The global aerospace and defense industry is out of its doldrums. According to a new report by the accounting firm Deloitte, “the resurgence of global security threats” promises a lucrative “rebound” in defense spending.
The report alerts investors that “revenue growth” is “expected to take a positive turn” due to the terrorism and war in the Middle East and the tensions in Eastern Europe and the South China Sea.
Many analysts predicted declining revenue for the weapons industry as the U.S. scaled down military involvement in Iraq and Afghanistan. After all, as this chart from the Deloitte report shows, no other country even comes close to spending as much as the U.S. does.
But now governments around the world have moved swiftly to hike defense budgets to “combat terrorism and address sovereign security matters.”
The Deloitte report is almost giddy:
2015 was a pivotal year that saw heightened tensions between China, its neighbors and the US over “island building” in the South and East China Seas, and the related claims of sovereign ocean territory rights by China. In addition, Russia and the Ukraine are at odds related to Russia’s takeover of Crimea and their military actions in Eastern Ukraine. North Korea continues to threaten its neighbors with its nuclear ambitions and aggressive rocket launches. The Islamic State (ISIS) has become a key threat in Syria, Iraq, and Afghanistan and is involved in exporting terrorism to Europe, Africa, and elsewhere. The recent tragic bombings in Paris, Beirut, Mali, the Sinai Peninsula, and other places have emboldened nations to join in the fight against terrorism.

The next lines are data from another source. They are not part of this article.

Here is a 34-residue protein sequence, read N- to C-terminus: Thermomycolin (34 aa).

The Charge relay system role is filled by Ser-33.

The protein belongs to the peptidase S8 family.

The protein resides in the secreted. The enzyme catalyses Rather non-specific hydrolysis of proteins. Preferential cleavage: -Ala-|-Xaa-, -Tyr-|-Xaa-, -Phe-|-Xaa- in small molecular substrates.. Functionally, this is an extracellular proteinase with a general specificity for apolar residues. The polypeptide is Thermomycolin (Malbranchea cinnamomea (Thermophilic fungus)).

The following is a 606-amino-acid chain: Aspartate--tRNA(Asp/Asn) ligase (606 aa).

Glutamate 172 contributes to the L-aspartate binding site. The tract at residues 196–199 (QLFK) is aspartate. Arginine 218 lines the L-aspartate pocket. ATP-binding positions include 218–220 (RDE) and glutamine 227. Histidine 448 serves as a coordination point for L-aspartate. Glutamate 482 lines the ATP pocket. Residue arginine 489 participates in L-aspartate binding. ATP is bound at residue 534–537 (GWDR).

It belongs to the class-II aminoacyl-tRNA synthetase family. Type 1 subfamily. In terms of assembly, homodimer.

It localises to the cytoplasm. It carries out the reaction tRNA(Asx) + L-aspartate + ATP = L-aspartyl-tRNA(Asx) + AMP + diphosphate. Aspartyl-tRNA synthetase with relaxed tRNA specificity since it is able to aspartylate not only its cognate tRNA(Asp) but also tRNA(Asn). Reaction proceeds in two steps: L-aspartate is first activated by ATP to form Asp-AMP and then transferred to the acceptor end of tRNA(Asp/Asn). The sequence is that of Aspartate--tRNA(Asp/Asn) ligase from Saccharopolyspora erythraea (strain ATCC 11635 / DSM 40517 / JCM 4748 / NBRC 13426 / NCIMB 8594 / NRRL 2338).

Several governments affected by these threats are increasing their defense budgets to combat terrorism and address sovereign security matters, including cyber-threats. For defense contractors, this represents an opportunity to sell more equipment and military weapons systems. Products, which are expected to experience renewed interest from buyers, include armored ground vehicles, ground attack munitions, light air support aircraft, intelligence, surveillance and reconnaissance electronic sensors, cyber protections, maritime patrol ships and aircraft, as well as provision for equipment maintenance and sustainment, as the military operations tempo is likely to increase and more missions are executed.
It is expected that a return to growth for defense subsector companies will likely occur, due to the increased interest by several involved nations as described above. In addition, many large, mainly US DoD defense programs representing billions of US dollars, are likely to start soon, enter the engineering manufacturing design phase, and reach low-rate or full-scale production over the next few years. These programs include Ohio Class Submarine replacement, F-35 fighter jet, KC-46A aerial refueling tanker, Long Range Strike Bomber, USAF T-X trainer, and Rafale fighter programs.
As for factors that might slow the global arms race, the report says little about diplomacy or peace movements. It does note that the fall in oil prices might eventually blunt the weapons-buying trend in the Persian Gulf, although not anytime soon.
In the U.S., as we’ve reported, defense contractors have bragged about pushing candidates toward adopting more militaristic policies. The libertarian trend in the Republican Party, for instance, has largely reversed itself and most candidates have adopted increasingly hawkish views.
Top photo: A French Rafale fighter aircraft takes off with bombs from the French aircraft carrier Charles-de-Gaulle on Nov. 23, 2015, in the eastern Mediterranean Sea, as part of Operation Chammal in Syria and Iraq against the Islamic State.